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Translational research leader spearheads effort to change kidney function calculation to remove racial variables

INDIANAPOLIS—After a year of work to bring balance to an equation that measures kidney function by removing racial variables, Sharon Moe, MD, associate dean for clinical and translational medicine and director of the Division of Nephrology for Indiana University School of Medicine, is celebrating a nationally adopted change in how the glomerular filtration rate (GFR) is being calculated to improve patient lives.

The system-wide change for all patients over 18 years old was the result of collaborative work between Moe and other medical leaders in nephrology and Michelle Zimmerman, MD, of Indiana University Health. The calculation change went into effect March 30 for IU Health and goes into effect this month at Eskenazi Health.

A patient’s GFR describes the quantity filtered through the kidney and into urine. For the past 50 years, the flow rate has had various formulas to estimate it, and the most commonly used has a variable based on race.

“Race is a social construct and not a biologic factor and thus, should be included in the GFR estimating equation,” said Moe, who is also one of the co-directors of the Indiana Clinical and Translational Sciences Institute (CTSI). “This change now more accurately reflects the recommendations of national groups and substitutes the race variable with a numerical variable that was confirmed to reflect the gold standard measurement of GFR and does not include race.”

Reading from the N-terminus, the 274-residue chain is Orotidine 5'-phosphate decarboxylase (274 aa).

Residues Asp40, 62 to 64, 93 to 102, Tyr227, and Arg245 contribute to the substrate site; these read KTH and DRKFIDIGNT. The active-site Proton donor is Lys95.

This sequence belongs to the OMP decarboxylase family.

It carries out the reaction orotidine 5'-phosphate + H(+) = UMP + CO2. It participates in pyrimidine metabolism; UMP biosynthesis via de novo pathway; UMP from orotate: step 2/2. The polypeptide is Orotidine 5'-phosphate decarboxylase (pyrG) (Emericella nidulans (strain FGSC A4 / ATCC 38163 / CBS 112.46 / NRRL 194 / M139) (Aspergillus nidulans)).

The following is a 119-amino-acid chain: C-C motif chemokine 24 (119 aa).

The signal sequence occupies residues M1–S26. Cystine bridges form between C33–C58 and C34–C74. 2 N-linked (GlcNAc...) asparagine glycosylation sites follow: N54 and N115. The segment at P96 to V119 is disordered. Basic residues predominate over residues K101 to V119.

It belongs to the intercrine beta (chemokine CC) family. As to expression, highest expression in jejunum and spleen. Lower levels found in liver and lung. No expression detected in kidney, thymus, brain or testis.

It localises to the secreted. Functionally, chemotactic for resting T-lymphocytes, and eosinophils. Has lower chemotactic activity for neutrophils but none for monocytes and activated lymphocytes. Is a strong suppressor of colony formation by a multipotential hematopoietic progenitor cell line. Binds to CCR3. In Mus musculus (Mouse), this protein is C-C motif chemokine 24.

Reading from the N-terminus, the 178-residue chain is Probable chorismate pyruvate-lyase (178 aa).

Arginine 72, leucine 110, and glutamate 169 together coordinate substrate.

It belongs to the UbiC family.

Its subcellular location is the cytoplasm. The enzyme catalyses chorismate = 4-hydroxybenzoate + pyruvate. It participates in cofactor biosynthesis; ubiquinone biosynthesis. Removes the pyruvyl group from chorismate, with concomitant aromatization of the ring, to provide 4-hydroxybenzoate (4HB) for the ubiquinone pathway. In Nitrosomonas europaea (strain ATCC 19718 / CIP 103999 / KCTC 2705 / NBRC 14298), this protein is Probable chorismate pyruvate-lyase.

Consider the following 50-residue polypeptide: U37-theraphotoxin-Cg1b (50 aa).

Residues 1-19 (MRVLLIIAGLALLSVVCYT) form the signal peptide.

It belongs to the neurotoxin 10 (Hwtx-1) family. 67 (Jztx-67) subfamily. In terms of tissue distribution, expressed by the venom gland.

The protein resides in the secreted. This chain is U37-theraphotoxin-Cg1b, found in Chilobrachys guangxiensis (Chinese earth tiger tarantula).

The estimated GFR equation refit was developed with a diverse population and has acceptable performance characteristics. Patients in the IU Health system who are being seen for kidney function issues may see their GFR change in their portal due to the newly adopted calculations. Clinicians may also see GFRs change, requiring medication dosing adjustments or changes in kidney staging decisions.

IU School of Medicine students also strongly advocated for this change.


About IU School of Medicine

IU School of Medicine is the largest medical school in the U.S. and is annually ranked among the top medical schools in the nation by U.S. News & World Report. The school offers high-quality medical education, access to leading medical research and rich campus life in nine Indiana cities, including rural and urban locations consistently recognized for livability.

About the Indiana Clinical and Translational Sciences Institute

The Indiana Clinical and Translational Sciences Institute (CTSI) brings together the state’s brightest minds to solve Indiana’s most pressing health challenges through research. It is a statewide partnership among Indiana University, Purdue University, the University of Notre Dame and numerous life sciences businesses, government entities and community organizations. The Indiana CTSI engages with the public at every level of research—from basic science to patient care. It has been continuously funded by multimillion-dollar grants from the National Institutes of Health since the Indiana CTSI’s founding in 2008 and is housed at the Indiana University School of Medicine. For more information, visit